She passed a small, white church and wondered if she’d see him at the service. Did he even go to the same church anymore? There weren’t that many options for community worship on this side of town.

Her parents had attended somewhere else closer to the town of Cody, but she’d always gone to services with Noah. Camille and Noah had been inseparable once. Now, everything just reminded her of him—a song they’d danced to, his favorite shade of nail polish she wore, horses grazing in a field.

And Colorado. Always Colorado.

They’d made a quirky pair back then. He drew the lines and she crossed them. Of course, everyone in town had assumed the opposite. Noah was tall, dark, and handsome with broad shoulders that assured him a few suspicious side glances from the townsfolk.

On the other hand, Camille was a Vanderbilt and could do no wrong. She supposed people overlooked her antics, since her father and his ancestors built half the town.

He wasn’t her biological father. Her dad died just a few weeks after her eighth birthday, and by the time

Camille was ten years old, her mom had married Nathan Vanderbilt, who had adopted her soon after. Camille had been happy at the time. Her stepdad accepted her wholeheartedly and considered her one of the elite Vanderbilts. Her innocent heart hadn’t understood the full weight of the name. Camille often wondered if Nathan would have been so welcoming of her if she’d refused to take his last name.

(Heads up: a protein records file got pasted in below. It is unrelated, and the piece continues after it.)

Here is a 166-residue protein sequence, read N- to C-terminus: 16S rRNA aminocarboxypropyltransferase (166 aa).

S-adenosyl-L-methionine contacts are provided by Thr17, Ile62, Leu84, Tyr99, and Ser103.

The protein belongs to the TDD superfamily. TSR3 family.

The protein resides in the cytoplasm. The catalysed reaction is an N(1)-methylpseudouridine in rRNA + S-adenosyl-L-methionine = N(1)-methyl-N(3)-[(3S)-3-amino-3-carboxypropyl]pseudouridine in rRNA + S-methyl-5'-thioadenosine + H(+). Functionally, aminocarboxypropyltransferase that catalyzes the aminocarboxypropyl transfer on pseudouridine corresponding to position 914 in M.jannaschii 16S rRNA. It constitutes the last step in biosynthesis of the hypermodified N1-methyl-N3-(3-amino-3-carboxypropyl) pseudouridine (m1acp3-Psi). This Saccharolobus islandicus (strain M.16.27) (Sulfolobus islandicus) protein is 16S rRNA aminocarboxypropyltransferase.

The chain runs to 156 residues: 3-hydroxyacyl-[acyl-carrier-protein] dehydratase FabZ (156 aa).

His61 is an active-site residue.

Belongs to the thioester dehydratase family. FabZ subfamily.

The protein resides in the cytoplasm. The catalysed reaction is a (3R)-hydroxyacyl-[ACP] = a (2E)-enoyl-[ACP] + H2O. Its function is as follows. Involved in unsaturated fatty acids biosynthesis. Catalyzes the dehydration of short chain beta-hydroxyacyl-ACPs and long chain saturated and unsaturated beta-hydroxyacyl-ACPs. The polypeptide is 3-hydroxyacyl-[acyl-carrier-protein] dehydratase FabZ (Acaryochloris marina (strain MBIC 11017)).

Camille was only ten miles from home when another call rang through the car’s Bluetooth. Good grief, it was loud. It was as if her mother had a tracker on her.

She rolled the window up and answered. “Hey, Mom. Did you hear me coming?”

Bonnie Vanderbilt had a heart of gold, but she’d always called Camille her greatest treasure. “Just checking on you. I assumed you’d get an early start on your drive.”

Camille had driven halfway home yesterday and stopped in Idaho for the night. “I left before dawn. I’ll be there in a few hours. I have some things I need to do in town first.”

“How’s the drive? Are you being cautious?”

Camille fought to contain her grin. Being away from Noah hadn’t been all bad these years. She’d learned to drive at least. There’d been no reason to learn when Noah drove her everywhere she wanted to go in his old pickup truck. She might have started her car a handful of times in those years.

She hadn’t gotten her license until she was eighteen when Nathan had laid down the law. He assured her she’d need to drive when she moved away to Oregon for law school. During college, her cousin and roommate, Jenny, helped her navigate the rules of the road.

“This isn’t my first rodeo, Mom. I drive home at least once a year.”

“Okay, sweetie. Are you sure everything is going to be okay at work if you take this much time off?”